• If we follow the strait and narrow course to the kingdom of God, we will have the peace of dwelling “in the house of the Lord forever” (Psalm 23)

I am so grateful for the Savior Jesus Christ, for His mercy, His love for ALL God’s children, His Atonement, His saving power, and His invitation to follow Him and receive the gift of eternal life.

Day 53: Being a Mother Who Knows

Alma 56

The 2000 sons of the people of Ammon agreed to join the Nephite army and help defend their adopted homeland. They requested that the prophet Helaman lead them (Alma 53:19) and when, miraculously, none were killed in battle, Helaman asked how it could be. The answer? “[T]hey had been taught by their mothers, that if they did not doubt, God would deliver them. And they rehearsed unto me the words of their mothers, saying: We do not doubt our mothers knew it” (Alma 56:47-48).

This is the kind of mother I want to be. A mother who is trustworthy, who inspires confidence in and imparts knowledge of eternal significance to her children. The stripling sons believed their mothers and that reliance on their mothers’ testimonies provided a foundation of faith and space in which they could test their belief and develop their own faith and knowledge. They didn’t doubt that God would save them and their faith in His power was proven many times.

I have spent the last few months learning how to make the daily choices that allow me to become this kind of mother. I have learned that becoming this kind of mother must be intentional; such qualities develop out of the little decisions I make every day when I react to my kids’ behavior, respond to their requests, play with them (or put them off), engage them in learning (both spiritual and secular). I am finally accepting the reality that I have to stop letting less significant things take priority and pull me in different directions. I need to be intentional and proactive to become a mother who knows, whose children never doubt their “mothers knew.”

For further reading on this topic, check out Julie B. Beck’s talk “Mothers Who Know” from October 2007 General Conference.

Day 31: A Testimony of Christ

Mosiah 26

The Book of Mormon is replete with the words of Christ and testimonies of Him from His prophets, angels, missionaries, and disciples. I find the dialogue of Mosiah 26 especially beautiful. The premortal Christ responds personally to Alma the elder’s concerned pleading for help on how best to administer the Church in Zarahemla and deal with apostasy and persecution. I don’t feel the need to embellish this section with too many of my own words so allow me to highlight and make brief comments on the passages that really stand out to me:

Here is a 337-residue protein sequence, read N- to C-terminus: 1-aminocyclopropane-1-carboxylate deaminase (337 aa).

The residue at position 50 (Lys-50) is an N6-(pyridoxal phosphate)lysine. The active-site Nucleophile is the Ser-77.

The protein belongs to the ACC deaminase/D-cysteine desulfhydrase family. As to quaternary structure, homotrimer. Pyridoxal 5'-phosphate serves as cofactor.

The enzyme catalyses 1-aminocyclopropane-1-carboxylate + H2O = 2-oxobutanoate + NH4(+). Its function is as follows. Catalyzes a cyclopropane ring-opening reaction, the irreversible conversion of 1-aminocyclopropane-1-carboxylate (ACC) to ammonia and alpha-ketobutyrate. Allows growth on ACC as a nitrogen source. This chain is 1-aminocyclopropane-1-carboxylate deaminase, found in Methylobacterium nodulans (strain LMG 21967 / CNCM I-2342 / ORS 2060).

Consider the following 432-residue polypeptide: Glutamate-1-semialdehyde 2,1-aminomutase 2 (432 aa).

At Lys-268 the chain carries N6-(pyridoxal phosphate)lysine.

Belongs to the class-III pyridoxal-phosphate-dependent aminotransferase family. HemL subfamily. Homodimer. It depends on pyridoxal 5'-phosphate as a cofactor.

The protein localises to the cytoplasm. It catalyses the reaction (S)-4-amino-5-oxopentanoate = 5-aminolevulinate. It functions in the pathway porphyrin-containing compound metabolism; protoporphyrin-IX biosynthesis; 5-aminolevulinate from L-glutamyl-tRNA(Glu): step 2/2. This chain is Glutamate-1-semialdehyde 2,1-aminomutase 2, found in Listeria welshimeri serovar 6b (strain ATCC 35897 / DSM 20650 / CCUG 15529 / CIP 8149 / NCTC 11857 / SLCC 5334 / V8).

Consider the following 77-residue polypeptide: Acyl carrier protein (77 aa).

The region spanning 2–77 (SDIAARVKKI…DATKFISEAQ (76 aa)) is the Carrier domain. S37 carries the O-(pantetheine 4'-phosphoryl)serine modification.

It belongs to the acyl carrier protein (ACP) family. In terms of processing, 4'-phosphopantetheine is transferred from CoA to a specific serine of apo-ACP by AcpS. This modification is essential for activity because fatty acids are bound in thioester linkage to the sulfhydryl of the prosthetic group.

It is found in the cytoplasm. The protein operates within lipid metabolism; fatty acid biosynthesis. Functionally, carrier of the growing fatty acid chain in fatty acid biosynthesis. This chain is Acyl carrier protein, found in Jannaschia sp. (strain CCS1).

• God makes the all-important statement of existence: “I am the Lord their God” (v. 26)
  • God clarifies His role as the Creator: “it is I that hath created them” (v. 23)
  • He states one of His essential roles: “I am their Redeemer” (v. 26)
  • God testifies of Himself and His supernal role: “it is I that taketh upon me the sins of the world” (v. 23)
  • God confirms His power and the qualifications for salvation and exaltation: “it is I that granteth unto him that believeth unto the end a place at my right hand” (v. 23)
  • God acknowledges the official organization over which Alma presides: “this is my church” (v. 22)
  • He declares His mercy: “as often as my people repent will I forgive them their trespasses against me” (v. 30)

Jesus Christ created our earth and mankind under the direction of His Father. He took upon Himself the conditions of mortality in order to understand what we, His children, experience so that He can best help us. He suffered, bled, and died to make repentance viable, forgiveness possible, and gift Resurrection to everyone who has lived, lives, or will live on the Earth.

Day 22: Irreducible Truths

Jarom 1:2, 9

I have mentioned before that I love patterns. I also love categorizing things and naming categories. One of my hobby horses is “irreducible truths,” or eternal truths or fundamental/foundational truths. I like using the term “irreducible” because it captures an important aspect of this category: The truths they describe cannot be reduced further; they are foundational to the universe and provide the answer for so many questions rather than being questions themselves.

The prophet Jarom (son of Enos) states a couple of these irreducible truths in his very brief section of the Book of Mormon. In verse two he writes about why his writings are so short, namely that previous prophets covered what he felt were the most essential doctrines. He names the Plan of Salvation as one of these foundational principles that is both essential and already covered in the writings to which he had access, “and this sufficeth me,” he concludes. If I ever wondered what the critical knowledge of the Gospel is, here’s my answer. The Plan of Salvation teaches us where we came from, why we are here on earth, and where we are going after this life; this is reality.

Another fundamental truth Jarom touches on appears in verse nine. He references previous scriptural writings to testify of the fulfillment of God’s word that, “Inasmuch as ye will keep my commandments ye shall prosper in the land.” I love how the Book of Mormon references itself, how writers recollect past writings and confirm the fulfillment of prophecies. To me this is a witness of the truthfulness of the Book of Mormon, but, even more importantly, it is a testimony of God: It expresses the irreducible truth of God’s existence, His participation in our earthly experience, His role as covenant maker, and the simply stated fact that He fulfills ALL His words and promises. It behooves us to listen and heed His word.